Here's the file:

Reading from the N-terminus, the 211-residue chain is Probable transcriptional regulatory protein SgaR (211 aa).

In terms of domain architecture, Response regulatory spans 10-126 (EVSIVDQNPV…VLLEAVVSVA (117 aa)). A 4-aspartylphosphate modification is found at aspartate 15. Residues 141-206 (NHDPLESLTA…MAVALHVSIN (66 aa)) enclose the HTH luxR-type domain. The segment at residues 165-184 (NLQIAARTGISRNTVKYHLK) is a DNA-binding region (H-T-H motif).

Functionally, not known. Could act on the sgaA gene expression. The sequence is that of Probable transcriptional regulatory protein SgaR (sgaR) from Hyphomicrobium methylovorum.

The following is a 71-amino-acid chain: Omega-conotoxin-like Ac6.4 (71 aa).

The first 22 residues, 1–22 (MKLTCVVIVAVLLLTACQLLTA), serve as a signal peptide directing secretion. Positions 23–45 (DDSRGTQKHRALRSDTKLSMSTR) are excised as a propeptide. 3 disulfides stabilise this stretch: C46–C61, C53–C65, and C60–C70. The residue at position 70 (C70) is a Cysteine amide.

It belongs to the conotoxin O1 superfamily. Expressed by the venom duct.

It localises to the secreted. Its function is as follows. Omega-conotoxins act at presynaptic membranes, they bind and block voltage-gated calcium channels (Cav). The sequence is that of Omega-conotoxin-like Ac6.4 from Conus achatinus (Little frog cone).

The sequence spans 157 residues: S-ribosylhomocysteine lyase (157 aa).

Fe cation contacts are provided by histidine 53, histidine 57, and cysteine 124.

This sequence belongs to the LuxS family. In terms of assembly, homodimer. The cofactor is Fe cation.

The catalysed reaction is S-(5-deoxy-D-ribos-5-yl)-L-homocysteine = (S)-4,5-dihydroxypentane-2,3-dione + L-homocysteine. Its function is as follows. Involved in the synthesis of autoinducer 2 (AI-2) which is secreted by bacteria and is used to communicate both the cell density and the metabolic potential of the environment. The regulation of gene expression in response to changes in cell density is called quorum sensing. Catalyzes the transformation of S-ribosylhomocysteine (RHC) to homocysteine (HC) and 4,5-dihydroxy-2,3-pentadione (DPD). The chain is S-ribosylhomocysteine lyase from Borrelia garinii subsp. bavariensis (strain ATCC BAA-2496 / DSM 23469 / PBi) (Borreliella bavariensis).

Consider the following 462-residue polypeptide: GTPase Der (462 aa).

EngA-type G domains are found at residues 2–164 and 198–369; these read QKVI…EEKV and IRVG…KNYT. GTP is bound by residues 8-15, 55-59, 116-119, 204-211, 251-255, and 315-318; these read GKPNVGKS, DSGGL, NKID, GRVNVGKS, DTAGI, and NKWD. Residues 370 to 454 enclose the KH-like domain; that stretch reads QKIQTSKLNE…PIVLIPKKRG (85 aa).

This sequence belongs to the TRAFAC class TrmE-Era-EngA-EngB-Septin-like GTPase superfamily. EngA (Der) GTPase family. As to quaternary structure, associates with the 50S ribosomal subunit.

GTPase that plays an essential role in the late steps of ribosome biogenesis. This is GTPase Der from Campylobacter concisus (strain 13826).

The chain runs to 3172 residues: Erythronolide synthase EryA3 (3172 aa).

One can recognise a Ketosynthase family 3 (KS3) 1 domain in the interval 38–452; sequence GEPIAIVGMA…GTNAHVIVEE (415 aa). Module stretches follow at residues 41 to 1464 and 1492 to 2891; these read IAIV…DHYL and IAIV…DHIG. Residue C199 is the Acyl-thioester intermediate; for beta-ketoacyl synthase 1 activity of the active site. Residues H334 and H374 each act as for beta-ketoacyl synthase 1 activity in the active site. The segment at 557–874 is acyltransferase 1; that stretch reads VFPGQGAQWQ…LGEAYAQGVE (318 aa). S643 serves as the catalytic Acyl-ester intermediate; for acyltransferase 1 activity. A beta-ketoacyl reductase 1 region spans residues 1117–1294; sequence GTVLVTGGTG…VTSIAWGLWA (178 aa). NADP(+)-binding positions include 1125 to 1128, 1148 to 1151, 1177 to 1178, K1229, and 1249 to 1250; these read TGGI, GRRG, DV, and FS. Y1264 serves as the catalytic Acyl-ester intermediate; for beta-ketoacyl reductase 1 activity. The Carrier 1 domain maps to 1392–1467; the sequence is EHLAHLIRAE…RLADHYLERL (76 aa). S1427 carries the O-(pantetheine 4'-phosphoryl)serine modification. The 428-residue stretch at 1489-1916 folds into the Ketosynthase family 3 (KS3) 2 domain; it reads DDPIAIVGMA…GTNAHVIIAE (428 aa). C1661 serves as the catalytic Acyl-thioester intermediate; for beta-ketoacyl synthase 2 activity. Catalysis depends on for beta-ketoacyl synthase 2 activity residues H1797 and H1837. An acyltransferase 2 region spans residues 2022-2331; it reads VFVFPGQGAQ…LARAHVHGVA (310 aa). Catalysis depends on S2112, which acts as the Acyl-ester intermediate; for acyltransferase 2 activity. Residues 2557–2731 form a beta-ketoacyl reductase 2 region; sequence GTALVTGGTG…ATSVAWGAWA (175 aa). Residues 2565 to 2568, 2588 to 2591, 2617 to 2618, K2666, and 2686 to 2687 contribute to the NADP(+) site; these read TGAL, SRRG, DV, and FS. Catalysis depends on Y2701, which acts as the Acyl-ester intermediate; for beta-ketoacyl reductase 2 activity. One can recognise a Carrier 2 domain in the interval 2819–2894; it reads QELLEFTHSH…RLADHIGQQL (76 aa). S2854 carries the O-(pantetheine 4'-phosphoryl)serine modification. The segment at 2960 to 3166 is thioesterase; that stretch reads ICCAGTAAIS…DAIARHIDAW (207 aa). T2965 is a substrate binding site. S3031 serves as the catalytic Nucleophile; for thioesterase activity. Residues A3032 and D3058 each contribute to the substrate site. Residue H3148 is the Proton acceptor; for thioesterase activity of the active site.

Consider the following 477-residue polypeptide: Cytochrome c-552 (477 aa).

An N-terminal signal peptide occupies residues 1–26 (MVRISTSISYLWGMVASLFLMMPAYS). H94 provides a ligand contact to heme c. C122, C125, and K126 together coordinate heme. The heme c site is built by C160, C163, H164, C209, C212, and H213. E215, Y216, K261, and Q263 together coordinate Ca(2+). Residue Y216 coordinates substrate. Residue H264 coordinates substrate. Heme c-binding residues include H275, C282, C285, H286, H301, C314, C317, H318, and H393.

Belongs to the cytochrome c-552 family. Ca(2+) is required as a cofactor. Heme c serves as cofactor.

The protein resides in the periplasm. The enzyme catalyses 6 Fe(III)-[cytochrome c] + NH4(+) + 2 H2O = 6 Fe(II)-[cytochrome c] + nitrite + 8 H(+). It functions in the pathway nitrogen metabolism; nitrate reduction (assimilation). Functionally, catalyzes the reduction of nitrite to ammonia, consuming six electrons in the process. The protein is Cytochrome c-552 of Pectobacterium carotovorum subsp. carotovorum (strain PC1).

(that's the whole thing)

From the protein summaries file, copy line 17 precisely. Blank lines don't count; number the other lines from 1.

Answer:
One can recognise a Ketosynthase family 3 (KS3) 1 domain in the interval 38–452; sequence GEPIAIVGMA…GTNAHVIVEE (415 aa). Module stretches follow at residues 41 to 1464 and 1492 to 2891; these read IAIV…DHYL and IAIV…DHIG. Residue C199 is the Acyl-thioester intermediate; for beta-ketoacyl synthase 1 activity of the active site. Residues H334 and H374 each act as for beta-ketoacyl synthase 1 activity in the active site. The segment at 557–874 is acyltransferase 1; that stretch reads VFPGQGAQWQ…LGEAYAQGVE (318 aa). S643 serves as the catalytic Acyl-ester intermediate; for acyltransferase 1 activity. A beta-ketoacyl reductase 1 region spans residues 1117–1294; sequence GTVLVTGGTG…VTSIAWGLWA (178 aa). NADP(+)-binding positions include 1125 to 1128, 1148 to 1151, 1177 to 1178, K1229, and 1249 to 1250; these read TGGI, GRRG, DV, and FS. Y1264 serves as the catalytic Acyl-ester intermediate; for beta-ketoacyl reductase 1 activity. The Carrier 1 domain maps to 1392–1467; the sequence is EHLAHLIRAE…RLADHYLERL (76 aa). S1427 carries the O-(pantetheine 4'-phosphoryl)serine modification. The 428-residue stretch at 1489-1916 folds into the Ketosynthase family 3 (KS3) 2 domain; it reads DDPIAIVGMA…GTNAHVIIAE (428 aa). C1661 serves as the catalytic Acyl-thioester intermediate; for beta-ketoacyl synthase 2 activity. Catalysis depends on for beta-ketoacyl synthase 2 activity residues H1797 and H1837. An acyltransferase 2 region spans residues 2022-2331; it reads VFVFPGQGAQ…LARAHVHGVA (310 aa). Catalysis depends on S2112, which acts as the Acyl-ester intermediate; for acyltransferase 2 activity. Residues 2557–2731 form a beta-ketoacyl reductase 2 region; sequence GTALVTGGTG…ATSVAWGAWA (175 aa). Residues 2565 to 2568, 2588 to 2591, 2617 to 2618, K2666, and 2686 to 2687 contribute to the NADP(+) site; these read TGAL, SRRG, DV, and FS. Catalysis depends on Y2701, which acts as the Acyl-ester intermediate; for beta-ketoacyl reductase 2 activity. One can recognise a Carrier 2 domain in the interval 2819–2894; it reads QELLEFTHSH…RLADHIGQQL (76 aa). S2854 carries the O-(pantetheine 4'-phosphoryl)serine modification. The segment at 2960 to 3166 is thioesterase; that stretch reads ICCAGTAAIS…DAIARHIDAW (207 aa). T2965 is a substrate binding site. S3031 serves as the catalytic Nucleophile; for thioesterase activity. Residues A3032 and D3058 each contribute to the substrate site. Residue H3148 is the Proton acceptor; for thioesterase activity of the active site.